As a proud Dane I might just tell you that we are 5.6 million crazy Danes. Egypt boast around 100 million crazy Egyptians and somewhere around 20 million of them are found in Cairo alone!! So when I walk about in Cairo I keep thinking that about 4 times as many as my Danish population lives here!! There have recently been three tragic and very pointless terror attacks in Egypt. Two in Alexandria and one in Cairo. That shouldn't frighten anyone as it's terror and terror has no effect if it doesn't terrify you. But it should make us all a little sad. In cold and cynical mathematical terms a single terror attack in Cairo is equal to a quarter of a terror attack in all of Denmark. Life goes on even in hard times. People are just people and we always find a way.
Cairo is everything in one place! Think about it? 20 million lives are being lived in this city all at once. That is a serious amount of Facebook updates!? Life here is far cheaper than in Sudan. Living on a USD 20/day budget shouldn't break a sweat. I figure I could get by for less than USD 10...and I'm in a capital! The pyramids are here not far from where I sit and write all of this. I haven't seen them yet but I went to see them back in 2009. While the pyramids in Sudan are big as houses the three pyramids of Giza are like mountains! Egypt also has the smaller ones, as Nubian history and culture is shared by both nations.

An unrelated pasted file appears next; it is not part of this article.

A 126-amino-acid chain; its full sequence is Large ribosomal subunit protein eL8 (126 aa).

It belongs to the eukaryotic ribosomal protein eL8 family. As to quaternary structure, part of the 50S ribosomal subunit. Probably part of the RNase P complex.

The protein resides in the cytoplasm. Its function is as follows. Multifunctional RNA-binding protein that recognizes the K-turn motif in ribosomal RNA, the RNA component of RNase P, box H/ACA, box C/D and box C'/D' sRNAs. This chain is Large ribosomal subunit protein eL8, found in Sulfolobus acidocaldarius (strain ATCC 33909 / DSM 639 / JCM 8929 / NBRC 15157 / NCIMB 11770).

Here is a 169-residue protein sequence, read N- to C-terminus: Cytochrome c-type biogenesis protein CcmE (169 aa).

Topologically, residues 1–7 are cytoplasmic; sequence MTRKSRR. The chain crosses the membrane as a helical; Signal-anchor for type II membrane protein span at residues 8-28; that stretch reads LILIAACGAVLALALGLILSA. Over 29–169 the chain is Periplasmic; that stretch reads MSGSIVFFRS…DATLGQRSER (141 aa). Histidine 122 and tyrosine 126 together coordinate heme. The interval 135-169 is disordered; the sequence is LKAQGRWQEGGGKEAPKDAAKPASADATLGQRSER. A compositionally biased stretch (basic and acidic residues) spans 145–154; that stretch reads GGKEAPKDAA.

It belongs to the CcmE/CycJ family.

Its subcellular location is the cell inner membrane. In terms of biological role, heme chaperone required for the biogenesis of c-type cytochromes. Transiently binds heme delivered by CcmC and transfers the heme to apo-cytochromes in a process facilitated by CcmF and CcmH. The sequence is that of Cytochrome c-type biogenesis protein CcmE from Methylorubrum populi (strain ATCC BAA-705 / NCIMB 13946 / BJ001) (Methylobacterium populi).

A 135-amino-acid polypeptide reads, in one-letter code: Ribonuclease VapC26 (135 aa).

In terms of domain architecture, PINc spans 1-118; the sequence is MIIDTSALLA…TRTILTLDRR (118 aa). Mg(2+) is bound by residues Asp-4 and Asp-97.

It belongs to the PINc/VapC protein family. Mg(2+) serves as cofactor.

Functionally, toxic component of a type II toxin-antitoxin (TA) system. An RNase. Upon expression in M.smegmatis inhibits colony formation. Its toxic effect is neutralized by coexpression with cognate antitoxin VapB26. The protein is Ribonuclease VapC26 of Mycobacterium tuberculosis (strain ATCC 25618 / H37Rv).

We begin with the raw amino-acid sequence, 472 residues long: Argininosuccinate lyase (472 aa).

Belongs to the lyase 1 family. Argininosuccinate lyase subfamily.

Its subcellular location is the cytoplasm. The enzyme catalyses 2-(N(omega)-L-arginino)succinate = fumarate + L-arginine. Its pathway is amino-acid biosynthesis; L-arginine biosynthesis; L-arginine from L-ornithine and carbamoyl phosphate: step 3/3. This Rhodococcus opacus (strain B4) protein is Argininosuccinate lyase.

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The street food in Cairo is incredible!